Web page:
advice for a fatty

so getting a bit down about myself

have struggled with my weight all my life, can never stick to a plan etc.

What has worked for anyone whos been through a similar journey? for context i am probably what you call "skinny fat" i.e. normal weight but love handles and a pouch (think hour glass - not good for a male!)

I enjoy my peleton bike but hate weight training so wanna avoid

 

thanks :(

 

 

Eliminate all processed foods, sugar and alcohol (but eat as much as you like of anything else).  

Do strength training for 20-30 mins each morning and evening.

Sleep early, get up early. 

  Do all the above for a month and you will notice a real difference. 

 

Do 10 miles a day on the bike, religiously, for 6-8 weeks and I guarantee you'll be a stone lighter at least.

As is mine. I'm 6'4" and 18 stone-ish for reference. But I could easily stand to lose a stone, as this thread implies you think you could.

First bit of advice would be a bit kinder to yourself

second but would be to get an app like my fitness pal to tel you what calories are in what you are eating

third but of advice would be to cook your own meals. Get a joe wicks cooking in 15 minutes book

Fourth  bit of advice would be to do some exercise, any really, 3-4 times a week. Anything. Even if just 15 mins a day

 

 

If you're anything like me, my metabolism seemingly ground to a spluttering halt right around 40. Used to be able to eat any old shite and work it off, now can't so much as look at a 5 Guys without putting on half a pound.

As GeneralLee said, it's all about fresh ingredients and home-cooking & the like. Avoid anything processed. Sad, but true.

Martial arts. 

Something on the faster side, karate,  taekwondo or muay Thai spring to mind. Find a good dojo where there is a sizeable portion of conditioning. Old style sit ups, push ups, burpees and then all the specific training. Your fitness levels will improve drastically. It is fun. You will get a kick from learning a skill (pun intended haha). Will meet other people. It will give you confidence. And put you in great shape.

 

Eating, over/under, is an emotional response. I don't think it gets resolved by dieting. But by you feeling happy in yourself that end up making healthy choices. That doesn't mean taste less rice cakes all the time. Honestly. I think stringent diets makes things so much worse in the medium to long term. Healthy just means balanced, IMO. 

Train with people, whatever sport you do. Build your confidence by being at one with yourself. As Generalee says, be kinder to yourself. I think martial arts give a focus than can be a catalyst for some healthy changes but do something that interests you and makes you happy. Sounds corny.. but I stand by it :)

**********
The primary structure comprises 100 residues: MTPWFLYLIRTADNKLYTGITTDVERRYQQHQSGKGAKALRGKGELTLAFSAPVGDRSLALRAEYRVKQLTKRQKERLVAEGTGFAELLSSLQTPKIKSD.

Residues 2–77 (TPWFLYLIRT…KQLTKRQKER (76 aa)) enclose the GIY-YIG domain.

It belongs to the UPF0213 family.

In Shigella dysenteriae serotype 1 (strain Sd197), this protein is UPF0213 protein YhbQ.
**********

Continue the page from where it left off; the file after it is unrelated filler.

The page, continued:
Lots of exercise obvs. Someone on here recommended the one meal a day diet. I found this really good. Easy to follow and to stick to. I cheated a bit and had a smoothie for breakfast and fruit during day. I am going back on it tomorrow. 

Eat better do more.  Shunning sandwiches at lunchtime for salads and soups and walking the dog every evening was enough to shift a few pounds.

Run for an hour every other day. One bottle of wine a week. Walk everywhere. Porridge for breakfast.

Job done.

I'd sub the wine in that example for something like gin and slimline tonic for a bit too. Wine is pretty calorific by volume.

So what do you want to do?

Just get rid of love handles?

Or increase your fitness?

It’s very difficult to change shape without doing weights, particularly in later life.

Calling bullshit on this now, poor grammar and all. But you sound like a bit of a drip even if you are real, and if you're built like a fat elderly woman at this point in life, it's probably too late to address.

If you're a person playing out a character, well.  

If you want to lose weight and keep it off, you need to reduce what you eat and exercise more (cardio and weight training) FOREVER.  Not a month, or two months, or six months. 

A little tip - look for small gains instead of big changes. So walking 20 mins a day extra and cutting a few beers, one takeaway etc.

Add that to an exercise regime and reap the rewards 

Often people think 3/4 times in the gym for 60 mins burns a lot of calories and it does, but simple wins make it easier.

Got to be consistent though

It’s more about what you eat than exercise but weight training really helps. Just do it at home with a few dumb bells and using your own body weight. Take the diet advice  given by others. I’m on this quest too but am taking steroids for a health issue and an a stone over my normal weight. Hate it. 

Find a better fidget habit. 

During the day stress stops me wanting to eat.  In evenings arguing with complete strangers and internet chess helps.

If you fidget habit is actually productive then you are made.

During the day stress stops me wanting to eat.  In evenings arguing with complete strangers and internet chess helps.

 

I think I'm in love.

I'd ignore Transdimensional_Sex_Bee15 Jun 22 22:04.  What a dick.